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When I was teaching high school art at the most amazing school full of incredible young people I had the honor of attending a poster making workshop with my students led by acclaimed Oakland, CA based artist/activist Favianna Rodriguez.
The workshop was so empowering for my students that I continued to use Favianna’s workshop model every year. It is powerful to witness young people coming in to their own power and realizing they have the tools, skills and voices to create change.
Although Favianna’s workshop guide is suitable for adults and professional artists to learn what she has mastered, this project can also be great for children as young as three. It is best paired with lots of conversation and reading with a loving adult. I want my own children, and yours, to feel empowered to make change in our communities. Let’s give them the tools they need to make their voices heard and feel empowered to make changes throughout their lives.
If your children are over the age of six, use Favianna’s workshop guide as is. She even provides FREE images to print and use in your poster making. If you want to see what this process looks like for the 3-6yr old set, I will model our process below as well as give some suggestions for kids’ book pairings. We didn’t have access to a working printer to print Favianna’s provided images, either, so you can see what this project looks like with limited materials.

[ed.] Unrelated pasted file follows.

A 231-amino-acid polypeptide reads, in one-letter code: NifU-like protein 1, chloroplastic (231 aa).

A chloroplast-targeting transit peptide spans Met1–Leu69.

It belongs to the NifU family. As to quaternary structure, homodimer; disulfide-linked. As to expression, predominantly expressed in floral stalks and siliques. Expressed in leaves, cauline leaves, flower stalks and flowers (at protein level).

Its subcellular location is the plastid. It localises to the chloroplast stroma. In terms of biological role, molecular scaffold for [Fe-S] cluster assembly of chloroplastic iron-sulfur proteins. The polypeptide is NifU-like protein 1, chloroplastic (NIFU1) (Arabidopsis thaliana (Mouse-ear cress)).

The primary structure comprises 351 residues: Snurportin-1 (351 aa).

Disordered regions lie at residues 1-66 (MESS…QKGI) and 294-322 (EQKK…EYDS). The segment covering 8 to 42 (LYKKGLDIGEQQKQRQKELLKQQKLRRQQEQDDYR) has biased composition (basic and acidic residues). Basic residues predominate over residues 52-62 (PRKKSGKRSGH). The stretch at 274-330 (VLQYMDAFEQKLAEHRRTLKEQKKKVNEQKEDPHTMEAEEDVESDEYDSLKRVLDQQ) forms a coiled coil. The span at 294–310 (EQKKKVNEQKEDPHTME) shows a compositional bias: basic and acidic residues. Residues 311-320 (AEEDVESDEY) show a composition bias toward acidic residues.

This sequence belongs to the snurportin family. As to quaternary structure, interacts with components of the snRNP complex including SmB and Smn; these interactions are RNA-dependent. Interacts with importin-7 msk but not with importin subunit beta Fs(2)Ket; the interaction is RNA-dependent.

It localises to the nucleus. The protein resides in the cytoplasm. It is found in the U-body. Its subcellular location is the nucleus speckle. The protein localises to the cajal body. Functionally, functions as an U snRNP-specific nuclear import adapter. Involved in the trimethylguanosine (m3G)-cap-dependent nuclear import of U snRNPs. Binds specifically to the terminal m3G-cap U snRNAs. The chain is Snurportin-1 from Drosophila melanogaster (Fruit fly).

Favianna generously shares this easy to use workshop guide FREE of charge. Consider checking out her website and supporting the good work she does in our world by purchasing some of her incredible artwork.
Make sure to tag @favianna1 on Instagram when you are finished making your poster!
Social Justice Poster Making Workshop with a Four Year Old
I’ve never facilitated this workshop with a child as young as my four year old, but I knew it would be a meaningful process for both of us
Step One: Have Conversations about Social/Racial Justice
Before you start social justice poster making, make sure you are having conversations with your little one. That little person is capable of talking about, understanding and forming opinions about social justice issues from a very young age.
We have been talking/reading about social/racial justice in age appropriate ways for a few years with Mr. Almost Four, but it has been a dedicated theme for our conversations and books since George Floyd was murdered by the police in our city on May 25, 2020.